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An unfortunate incident; a mishap.‘an expensive misadventure in financial services’
accident, problem, difficulty, misfortune, mishap, mischanceView synonyms
- ‘The show had them rolling in the aisles with a story about a magic genie, a spaceship, a beheading, an impaling and various other gory misadventures.’
- ‘Jumping back and forth in time, the play follows the couple's romance and Charlie's misadventures in the First World War.’
- ‘I'm going to make my fortune by selling out and making a reality TV show called Downhill From Thirty about my health misadventures.’
- ‘The tragedy acted as a catalyst for a whole series of misadventures which culminated in him running up huge debts and going on the run.’
- ‘The tale of our misadventures is, like that of the Giant Rat of Sumatra, one for which the world is not yet ready.’
- ‘They also handle everyday mishaps and misadventures, such as broken teeth, sprained backs and stomach viruses.’
- ‘Tender and gallant, you've rescued these hapless insects from all sorts of scrapes and misadventures.’
- ‘One went on to serve as a prosecutor, putting criminals in jail, the other went on misadventures into business and failed.’
- ‘Remember me fondly, and pray refrain from telling the children too many stories about my childhood misadventures.’
- ‘After numerous dunkings, mishaps and misadventures, he made it to the starting line.’
- ‘Jack also makes several pit stops along memory lane, as he reflects on the breakup of his marriage and the predictable romantic misadventures that led to it.’
- ‘We don't believe anybody but Roberto could bring magic and fun to Pinocchio's misadventures in this classic tale.’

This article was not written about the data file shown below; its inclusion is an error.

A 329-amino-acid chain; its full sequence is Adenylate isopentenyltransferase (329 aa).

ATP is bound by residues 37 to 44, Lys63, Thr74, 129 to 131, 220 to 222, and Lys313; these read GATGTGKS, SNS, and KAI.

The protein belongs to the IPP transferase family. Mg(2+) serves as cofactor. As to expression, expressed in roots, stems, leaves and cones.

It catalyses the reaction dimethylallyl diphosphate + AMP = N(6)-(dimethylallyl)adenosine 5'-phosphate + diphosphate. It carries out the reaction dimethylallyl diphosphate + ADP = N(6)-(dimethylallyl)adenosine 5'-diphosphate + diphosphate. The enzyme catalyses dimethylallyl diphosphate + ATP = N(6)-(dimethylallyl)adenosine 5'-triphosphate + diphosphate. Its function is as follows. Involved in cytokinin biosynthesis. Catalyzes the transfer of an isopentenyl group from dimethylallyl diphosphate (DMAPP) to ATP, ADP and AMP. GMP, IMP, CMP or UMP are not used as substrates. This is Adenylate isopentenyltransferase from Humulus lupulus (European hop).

- ‘Ironically, despite their misadventures, the franchisees look as if they will survive in one form or another without the crutch of public funding.’
- ‘The play then chronicles the subsequent misadventures of Charles, who now has to juggle two wives - one on either side of the mortal coil.’
- ‘I've pleaded with Pete for a number of years for his permission to relate some of his misadventures and bad luck tales.’
- ‘Of course, there are bound to be some misadventures.’
- ‘At the end of this marvellously observed biography, it's the drunken rants, financial embarrassments and the sexual misadventures I remember.’
- ‘She ran off stage and got fixed up, but her misadventures in incidental exhibitionism were far from over.’
- ‘Is it possible that she really intends to defend the ridiculously tragic misadventures of our embarrassing Commander in Chief?’
- ‘But, as the quote above suggests, it remains highly relevant to our own misadventures in the region.’
Middle English (in misadventure (sense 2 of the noun)): from Old French mesaventure, from mesavenir ‘turn out badly’.
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